Cobb DUI court celebrates 10th anniversary

Chairman Michael Boyce reads proclamation to DUI court judge and coordinatorsL-R, BOC Chairman Michael Boyce, Judge Eric Brewton, DUI court coordinator Darcy Kamau, Assistant DUI court coordinator Tiffany Jones (photo by Larry Felton Johnson)

The Cobb County Board of Commissioners issued a proclamation recognizing the efforts of the Cobb DUI court on their 10th anniversary. Judge Eric Brewton, DUI court coordinator Darcy Kamau, and assistant coordinator Tiffany Jones were on hand to accept the recognition. Chairman Michael Boyce read the proclamation, which stated,

Whereas, in October 2008, Cobb County launched the DUI court program.  Over the past ten years, the DUI court program has served over 525 individuals, and,

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Whereas, the DUI court substantially reduces alcoholism and fatalities.  1.1 million people are arrested in America annually for DUI, estimated to be only one percent of the offenders. DUI courts prevents future DUI offenses at a level of productivity which is more cost effective than any other justice strategy, and,

Whereas, DUI court facilitates community-wide partnership which brings together public safety and public health professionals in the fight against substance abuse, alcoholism, and  co-occurring disorders  through intensive supervision, prevention, and treatments, and,

Whereas, accountability courts are recognized as the most successful criminal justice intervention in our nation’s history.  The Cobb County DUI court program has successfully graduated 390 participants with an 88 percent retention rate, now,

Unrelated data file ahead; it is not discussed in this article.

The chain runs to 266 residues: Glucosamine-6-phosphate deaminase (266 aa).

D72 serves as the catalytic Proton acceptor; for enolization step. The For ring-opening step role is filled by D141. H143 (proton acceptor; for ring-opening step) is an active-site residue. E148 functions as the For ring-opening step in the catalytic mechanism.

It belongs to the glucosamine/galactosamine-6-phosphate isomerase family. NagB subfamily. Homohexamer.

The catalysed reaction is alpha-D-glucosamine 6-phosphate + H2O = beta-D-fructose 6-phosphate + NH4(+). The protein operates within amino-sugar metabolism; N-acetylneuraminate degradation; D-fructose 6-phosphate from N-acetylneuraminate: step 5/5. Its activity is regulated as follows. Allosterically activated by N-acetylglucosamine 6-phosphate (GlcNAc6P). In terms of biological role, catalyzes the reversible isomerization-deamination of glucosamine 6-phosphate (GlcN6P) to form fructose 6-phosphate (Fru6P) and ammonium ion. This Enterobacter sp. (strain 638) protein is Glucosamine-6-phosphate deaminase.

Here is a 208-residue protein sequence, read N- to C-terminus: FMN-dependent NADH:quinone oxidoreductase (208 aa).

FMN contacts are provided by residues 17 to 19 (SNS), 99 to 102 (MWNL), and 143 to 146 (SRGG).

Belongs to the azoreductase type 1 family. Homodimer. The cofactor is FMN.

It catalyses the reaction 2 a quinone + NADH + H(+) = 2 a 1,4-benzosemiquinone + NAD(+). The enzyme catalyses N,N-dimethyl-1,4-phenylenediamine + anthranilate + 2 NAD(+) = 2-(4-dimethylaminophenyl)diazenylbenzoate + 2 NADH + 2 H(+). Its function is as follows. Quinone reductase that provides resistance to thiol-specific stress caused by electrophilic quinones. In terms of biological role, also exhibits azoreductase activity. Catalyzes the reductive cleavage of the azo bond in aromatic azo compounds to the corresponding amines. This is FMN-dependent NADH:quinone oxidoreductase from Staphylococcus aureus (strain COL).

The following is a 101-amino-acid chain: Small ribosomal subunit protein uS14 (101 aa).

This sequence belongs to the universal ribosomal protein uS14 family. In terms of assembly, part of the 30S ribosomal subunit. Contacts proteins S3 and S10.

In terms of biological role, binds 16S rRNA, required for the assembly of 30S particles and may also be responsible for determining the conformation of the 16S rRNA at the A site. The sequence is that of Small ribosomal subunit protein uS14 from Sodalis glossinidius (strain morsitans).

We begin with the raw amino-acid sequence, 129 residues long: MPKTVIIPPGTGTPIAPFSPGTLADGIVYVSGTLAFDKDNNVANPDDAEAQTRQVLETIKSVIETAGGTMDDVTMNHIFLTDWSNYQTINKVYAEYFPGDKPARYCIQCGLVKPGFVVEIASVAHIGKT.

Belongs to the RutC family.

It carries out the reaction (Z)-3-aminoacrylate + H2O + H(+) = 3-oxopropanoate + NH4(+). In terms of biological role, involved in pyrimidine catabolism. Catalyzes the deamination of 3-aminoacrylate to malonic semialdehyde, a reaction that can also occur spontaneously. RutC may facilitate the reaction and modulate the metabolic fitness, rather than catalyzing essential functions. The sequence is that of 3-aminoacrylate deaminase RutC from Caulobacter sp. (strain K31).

Therefore, we, the Cobb County Board of Commissioners, do hereby encourage all members of the community to support efforts to reduce the stigma and increase awareness and support for people and families coping with alcoholism.

Furthermore, we commend the Cobb County DUI court, and its team, for its contributions toward reducing DUI crime and recidivism for the citizens of Cobb County over the past ten years.

DUI court Judge Eric Brewton

Judge Brewton said the program was started ten years ago by Judge Melodie Clayton. He said,

The program is a program that recognizes that if you can solve the addiction problem, then you can solve the public safety problem.  The thing that is so great about this program, is that not only is it a great public safety effort, it’s a program that restores family.  And as I  told our graduates a few minutes ago, it is so wonderful for us, because what we see in this program is fathers and sons and daughters and mothers restored to their family because of the work in the DUI court and the fact that they now know how to handle an addiction, don’t go back to drinking, and they go back to lives that are productive, and make very good citizens.

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Larry Felton Johnson
Larry Felton Johnson is the editor and publisher of the Cobb County Courier. He holds a degree in journalism from Georgia State University and enjoys exploring the county's trail and greenway network when he isn't covering county government meetings and court proceedings.

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